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Re: [XSCH] editors draft - finished?

From: Jeff Pan <pan@cs.man.ac.uk>
Date: Thu, 27 Jan 2005 17:22:17 -0000
Message-ID: <252a01c50494$d2436430$fec15882@Newton>
To: "Jeremy Carroll" <jjc@hplb.hpl.hp.com>
Cc: <public-swbp-wg@w3.org>

Jeremy,

> Jeff will hopefully give the thumbs up for the changes this afternoon 
> and I will circulate a version with fixed ToC and example numbers before 
> the telecon.

In general, it is fine with me. I have slightly revised it and put it in

http://dl-web.man.ac.uk/~panz/xsch-sw/.

For ease of review, I also put it here:

**The 3rd papa of Section 1.1:

The reader who is interested in defining their own datatypes should read section 2 and maybe appendix B, which gives a formal treatment in terms of OWL DL and user defined datatypes. 

** The para just before Section 2.1:

%% This section only deals with the problem of how to refer to such datatypes. Their semantics is treated in the appendices. Appendix A reviews the semantics of datatypes from the RDF and OWL recommendations. Appendix B describes how to integrate Description Logics (such as the SHOIN DL, which is the underpinning of OWL DL) with user defined datatypes. 

** The last para in Appendix B:

[Pan 2004] shows that we can combine any decidable DL (including SHOIN, the underpinning of OWL DL) that provides the conjunction and bottom constructors with a conforming unary datatype group and the combined DL is still decidable. 

Greetings,
Jeff

--
Dr. Jeff Z. Pan  ( http://DL-Web.man.ac.uk/ )
School of Computer Science, The University of Manchester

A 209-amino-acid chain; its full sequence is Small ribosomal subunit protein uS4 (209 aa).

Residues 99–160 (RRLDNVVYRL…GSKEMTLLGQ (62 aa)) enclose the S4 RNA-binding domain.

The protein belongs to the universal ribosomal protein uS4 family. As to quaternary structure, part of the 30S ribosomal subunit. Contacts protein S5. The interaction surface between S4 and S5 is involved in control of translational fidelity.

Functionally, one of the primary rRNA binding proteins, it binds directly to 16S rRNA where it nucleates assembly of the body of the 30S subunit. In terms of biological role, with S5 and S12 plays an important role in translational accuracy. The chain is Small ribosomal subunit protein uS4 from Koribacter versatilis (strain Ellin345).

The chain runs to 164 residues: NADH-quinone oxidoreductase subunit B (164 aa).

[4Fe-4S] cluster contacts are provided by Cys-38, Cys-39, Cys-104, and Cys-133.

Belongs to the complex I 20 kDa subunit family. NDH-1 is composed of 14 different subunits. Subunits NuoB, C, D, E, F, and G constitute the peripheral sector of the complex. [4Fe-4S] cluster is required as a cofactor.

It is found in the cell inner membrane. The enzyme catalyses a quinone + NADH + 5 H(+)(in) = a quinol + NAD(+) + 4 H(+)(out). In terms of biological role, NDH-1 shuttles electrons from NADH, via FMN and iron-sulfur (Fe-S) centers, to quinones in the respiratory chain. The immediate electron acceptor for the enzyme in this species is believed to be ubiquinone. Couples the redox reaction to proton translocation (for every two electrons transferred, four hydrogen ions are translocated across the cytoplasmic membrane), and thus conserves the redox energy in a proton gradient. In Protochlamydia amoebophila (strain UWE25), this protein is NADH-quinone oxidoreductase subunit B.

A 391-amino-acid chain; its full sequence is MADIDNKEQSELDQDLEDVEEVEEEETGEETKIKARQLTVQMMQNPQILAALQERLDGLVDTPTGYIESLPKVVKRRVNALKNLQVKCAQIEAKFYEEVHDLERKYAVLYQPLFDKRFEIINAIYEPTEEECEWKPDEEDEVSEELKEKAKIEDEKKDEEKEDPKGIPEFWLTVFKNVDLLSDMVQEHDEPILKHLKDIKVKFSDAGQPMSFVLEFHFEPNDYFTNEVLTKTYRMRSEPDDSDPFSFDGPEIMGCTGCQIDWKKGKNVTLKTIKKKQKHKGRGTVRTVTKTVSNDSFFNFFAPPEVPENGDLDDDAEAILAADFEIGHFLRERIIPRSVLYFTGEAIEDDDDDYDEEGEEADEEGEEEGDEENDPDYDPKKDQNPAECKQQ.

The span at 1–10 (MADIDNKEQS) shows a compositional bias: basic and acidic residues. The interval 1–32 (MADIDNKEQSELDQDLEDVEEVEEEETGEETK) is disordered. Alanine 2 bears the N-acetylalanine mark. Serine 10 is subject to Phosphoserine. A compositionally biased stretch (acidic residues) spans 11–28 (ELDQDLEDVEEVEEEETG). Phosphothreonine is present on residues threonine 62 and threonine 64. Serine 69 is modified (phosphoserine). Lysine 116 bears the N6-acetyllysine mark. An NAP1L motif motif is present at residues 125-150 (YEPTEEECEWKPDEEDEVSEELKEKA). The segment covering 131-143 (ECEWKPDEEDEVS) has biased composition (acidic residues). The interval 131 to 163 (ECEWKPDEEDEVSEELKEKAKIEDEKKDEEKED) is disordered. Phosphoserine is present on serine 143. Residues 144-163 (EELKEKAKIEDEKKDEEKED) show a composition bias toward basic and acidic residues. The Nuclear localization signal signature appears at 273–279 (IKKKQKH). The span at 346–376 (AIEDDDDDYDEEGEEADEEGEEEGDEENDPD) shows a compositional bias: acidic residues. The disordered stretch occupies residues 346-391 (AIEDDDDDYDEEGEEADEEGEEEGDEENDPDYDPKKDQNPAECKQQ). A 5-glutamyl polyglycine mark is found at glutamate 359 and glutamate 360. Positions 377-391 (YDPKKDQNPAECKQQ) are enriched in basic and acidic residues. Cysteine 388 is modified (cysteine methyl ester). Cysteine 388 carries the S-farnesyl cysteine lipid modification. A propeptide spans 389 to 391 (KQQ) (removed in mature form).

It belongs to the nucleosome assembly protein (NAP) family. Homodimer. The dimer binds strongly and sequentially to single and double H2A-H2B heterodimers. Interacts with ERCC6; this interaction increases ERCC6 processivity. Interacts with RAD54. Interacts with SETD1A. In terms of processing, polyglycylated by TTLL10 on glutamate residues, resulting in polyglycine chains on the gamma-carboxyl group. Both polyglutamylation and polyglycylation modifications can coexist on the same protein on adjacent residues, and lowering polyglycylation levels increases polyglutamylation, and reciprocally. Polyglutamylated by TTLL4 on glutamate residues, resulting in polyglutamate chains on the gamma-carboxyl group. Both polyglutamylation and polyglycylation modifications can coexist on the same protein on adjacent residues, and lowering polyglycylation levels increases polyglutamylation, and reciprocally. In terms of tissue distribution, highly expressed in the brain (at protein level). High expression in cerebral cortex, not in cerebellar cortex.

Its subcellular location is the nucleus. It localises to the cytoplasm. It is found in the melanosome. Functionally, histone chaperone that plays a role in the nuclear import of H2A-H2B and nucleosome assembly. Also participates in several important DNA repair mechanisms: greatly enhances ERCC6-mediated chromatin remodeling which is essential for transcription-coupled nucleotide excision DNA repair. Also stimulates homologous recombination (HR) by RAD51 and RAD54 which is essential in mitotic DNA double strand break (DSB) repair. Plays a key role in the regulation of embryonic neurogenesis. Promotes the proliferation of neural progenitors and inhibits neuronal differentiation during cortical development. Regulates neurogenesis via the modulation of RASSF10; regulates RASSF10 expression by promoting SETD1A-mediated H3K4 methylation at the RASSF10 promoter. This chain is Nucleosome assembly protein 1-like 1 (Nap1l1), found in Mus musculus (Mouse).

> 
> For ease of review of new material here it is:
> 
> 
> [[
> 1.1 Reading this Document
> 
> %% new section
> 
> While this document can be read from start to finish, many readers will 
> benefit from skipping sections.
> 
> The intended reader is informed about RDF and/or OWL, and may be a 
> creator or user of metadata or ontologies, or may be an implementor of 
> systems that implement the RDF or OWL Recommendations, or may be the 
> author or editor of related specifications.
> 
> The reader who is interested in defining their own datatypes should read 
> section 2 and maybe appendix B, which gives a formal treatment in terms 
> of OWL DL.
> 
> The reader who is interested in the correct use of datatypes should read 
> section 3, concerning which values are the same, and section 5 
> concerning numerics, particularly, but not exclusively, for engineering 
> applications.
> 
> Implementors probably should read most of the document: appendix A 
> summarizes the formal treatment of datatyping from the recommendations; 
> section 3 gives an extended discussion about equality; section 2 
> discusses the mapping from URIs to user defined types.
> 
> Readers most interested in formal semantics will find most value in 
> appendix B, concerning user defined datatypes, and section 3 concerning 
> equality. Such readers should start by reviewing appendix A, which 
> should be familiar.
> 
> Section 4 on durations, is of more limited interest, but is significant 
> to any reader who wishes to use, implement or build on top of duration 
> datatypes.
> ]]
> 
> 
> [[
> 5. The Use of Numeric Types
> 
> %% whole section is new
> 
> For much data on the Semantic Web a motivation for providing type